Ancestry DNA Results!

In November 2016, I saw a friend had posted her ethnicity results from a DNA test she had completed via Ancestry. It intrigued me, as for years I had wondered about who Mum’s biological father could be. It was something Mum had always had in the back of her mind too, naturally. However it had seemed somewhat impossible, the thought of tracking a man down when we had next to no identifying information available. Until I saw that status on the good old newsfeed. I mentioned it offhand to Mum, who seemed mildly interested…I took that as my cue and ordered myself a kit within the fortnight.

As soon as the kit arrived, I immediately completed the sample and dropped it back at the Post Office (I’m nothing if not rather prompt, wherever possible)…and then came the waiting. I must admit, my sample was pretty straightforward in being processed, I had my results arrive in my inbox in early December. I got in at a good time! I was chatting to Mum when my phone sounded the email alert, to which my reaction was simply: “the results are here already!”-which Mum mistook to mean my uni results and offered to hold my hand (Pfffff!). My results look like this (at the time, sans the Genetic Communities section):

Africa North: 2%, Asia Central: <1%, Europe West: 49%, Ireland: 44%, Great Britain: 2%, Iberian Peninsula: <1% and Caucasus: <1%.

I actually expected a hell of a lot more Great Britain in my results, to be honest. I was aware of Irish ancestry on my Dad’s side and later discovered that there is a paper trail tracing other ancestors of his back to Germany. Whilst I know that the Low Confidence regions are to be taken with a grain of salt, I found the novelty of African/Caucasus/Asia Central ethnicity rather interesting. It will be interesting to see how/if my ethnicity estimate changes with the advances in the research Ancestry is conducting! My match list was a whole other story to begin with, overwhelming to say the least! Especially seeing as I didn’t have much information to go on with Mum’s side.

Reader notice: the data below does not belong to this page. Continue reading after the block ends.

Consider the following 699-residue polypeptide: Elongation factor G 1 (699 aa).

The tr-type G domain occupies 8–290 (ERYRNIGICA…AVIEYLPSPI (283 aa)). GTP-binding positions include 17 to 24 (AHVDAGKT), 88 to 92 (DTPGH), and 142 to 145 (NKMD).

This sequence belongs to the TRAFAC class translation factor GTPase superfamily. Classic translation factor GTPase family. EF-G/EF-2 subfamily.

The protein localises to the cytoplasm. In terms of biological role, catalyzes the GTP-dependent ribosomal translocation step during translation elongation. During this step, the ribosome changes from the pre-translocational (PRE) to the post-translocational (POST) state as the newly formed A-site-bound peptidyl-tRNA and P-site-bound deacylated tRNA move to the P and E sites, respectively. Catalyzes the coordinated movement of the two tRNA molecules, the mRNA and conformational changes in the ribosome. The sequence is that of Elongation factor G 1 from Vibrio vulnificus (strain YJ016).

Soon after my test came back, Mum agreed to also do one, so we bought her kit, sent hers away, and received her results in yet another prompt turnaround time. I’m impatient though, I’ll admit it felt like an eternity! Her results looked like this:

Screen Shot 2017-04-23 at 10.09.58 pm
Ireland: 37%, Europe West: 30%, Great Britain: 28%, Iberian Peninsula: 3%, Scandinavia: 2%

These results, with Mum being an adoptee, were naturally a surprise. It was always going to be. Luckily, Mum has some fantastic matches, a number of second cousins, some of which I’ve been able to eliminate as being from the maternal side…paternal second cousins are an extremely good match, considering we are searching for her biological Dad! More on those later.

By this point, I was well and truly hooked on the whole genealogy thing, and decided that I may as well test Dad and my younger sister. They grudgingly went along with the whole thing for my sake, they are not particularly interested in any of it! Their faces when I handed them their sample tube was amusing. “That much spit!?” were their first comments. My sister banished me from the room, insisted she was struggling to produce that much saliva and went on to rap along to whatever was playing on her stereo at the time in order to provide the sample. Turns out that was too effective. FYI guys, don’t overfill the tube. Tipping spit out is gross. Dad filled his tube in one go, handed it back to me with a look on his face as if to say “You are a strange human being”. Their results were painfully slow due to the Christmas overload Ancestry received. Theirs took about 9 weeks to come back!